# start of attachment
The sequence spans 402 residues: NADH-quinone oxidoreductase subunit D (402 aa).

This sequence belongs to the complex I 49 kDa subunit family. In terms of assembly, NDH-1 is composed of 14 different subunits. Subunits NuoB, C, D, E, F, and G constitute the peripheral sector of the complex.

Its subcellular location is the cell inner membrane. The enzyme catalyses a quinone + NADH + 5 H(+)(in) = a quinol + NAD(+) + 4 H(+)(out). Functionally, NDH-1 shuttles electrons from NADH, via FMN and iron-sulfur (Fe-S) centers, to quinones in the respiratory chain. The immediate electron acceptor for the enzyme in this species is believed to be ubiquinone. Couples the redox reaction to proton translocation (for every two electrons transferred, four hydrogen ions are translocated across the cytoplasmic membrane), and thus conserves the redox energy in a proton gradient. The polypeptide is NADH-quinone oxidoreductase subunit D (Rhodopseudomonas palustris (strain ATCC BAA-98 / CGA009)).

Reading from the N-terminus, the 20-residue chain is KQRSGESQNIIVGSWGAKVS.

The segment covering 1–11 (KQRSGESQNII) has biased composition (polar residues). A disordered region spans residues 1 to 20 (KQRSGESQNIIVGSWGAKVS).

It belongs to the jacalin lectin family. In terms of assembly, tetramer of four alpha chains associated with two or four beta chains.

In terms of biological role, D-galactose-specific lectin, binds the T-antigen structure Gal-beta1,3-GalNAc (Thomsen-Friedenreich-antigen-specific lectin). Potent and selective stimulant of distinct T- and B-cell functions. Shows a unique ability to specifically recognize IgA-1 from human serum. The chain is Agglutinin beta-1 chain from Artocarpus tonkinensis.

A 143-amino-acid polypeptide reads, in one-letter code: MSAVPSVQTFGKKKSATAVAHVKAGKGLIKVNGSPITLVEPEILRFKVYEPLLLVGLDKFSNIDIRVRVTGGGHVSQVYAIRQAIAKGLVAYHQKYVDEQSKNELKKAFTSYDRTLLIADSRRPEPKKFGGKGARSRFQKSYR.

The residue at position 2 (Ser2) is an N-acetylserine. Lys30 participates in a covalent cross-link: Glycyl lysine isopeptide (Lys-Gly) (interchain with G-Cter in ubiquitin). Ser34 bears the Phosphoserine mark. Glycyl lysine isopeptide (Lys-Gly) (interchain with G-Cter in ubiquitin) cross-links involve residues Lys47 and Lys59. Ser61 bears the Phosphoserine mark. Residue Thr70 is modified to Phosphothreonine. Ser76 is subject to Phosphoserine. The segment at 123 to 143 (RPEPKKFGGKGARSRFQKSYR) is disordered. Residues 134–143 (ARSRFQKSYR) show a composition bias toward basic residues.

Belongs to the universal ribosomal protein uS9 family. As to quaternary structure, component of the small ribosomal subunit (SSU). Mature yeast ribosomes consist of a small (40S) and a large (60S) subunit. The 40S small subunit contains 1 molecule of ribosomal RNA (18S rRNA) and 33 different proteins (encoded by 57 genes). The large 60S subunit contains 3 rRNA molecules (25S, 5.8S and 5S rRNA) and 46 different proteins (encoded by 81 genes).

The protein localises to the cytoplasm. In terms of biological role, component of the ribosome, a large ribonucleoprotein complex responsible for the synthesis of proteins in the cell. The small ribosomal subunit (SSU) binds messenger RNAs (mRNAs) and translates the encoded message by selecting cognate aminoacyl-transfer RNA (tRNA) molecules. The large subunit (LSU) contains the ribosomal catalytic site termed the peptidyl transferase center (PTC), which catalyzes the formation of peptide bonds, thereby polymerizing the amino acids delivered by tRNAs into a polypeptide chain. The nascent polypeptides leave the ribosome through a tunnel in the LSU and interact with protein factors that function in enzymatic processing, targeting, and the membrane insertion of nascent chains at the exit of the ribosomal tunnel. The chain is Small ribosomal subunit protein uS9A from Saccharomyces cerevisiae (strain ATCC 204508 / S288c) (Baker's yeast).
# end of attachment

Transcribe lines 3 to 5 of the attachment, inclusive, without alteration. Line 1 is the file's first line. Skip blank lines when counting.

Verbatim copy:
Its subcellular location is the cell inner membrane. The enzyme catalyses a quinone + NADH + 5 H(+)(in) = a quinol + NAD(+) + 4 H(+)(out). Functionally, NDH-1 shuttles electrons from NADH, via FMN and iron-sulfur (Fe-S) centers, to quinones in the respiratory chain. The immediate electron acceptor for the enzyme in this species is believed to be ubiquinone. Couples the redox reaction to proton translocation (for every two electrons transferred, four hydrogen ions are translocated across the cytoplasmic membrane), and thus conserves the redox energy in a proton gradient. The polypeptide is NADH-quinone oxidoreductase subunit D (Rhodopseudomonas palustris (strain ATCC BAA-98 / CGA009)).

Reading from the N-terminus, the 20-residue chain is KQRSGESQNIIVGSWGAKVS.

The segment covering 1–11 (KQRSGESQNII) has biased composition (polar residues). A disordered region spans residues 1 to 20 (KQRSGESQNIIVGSWGAKVS).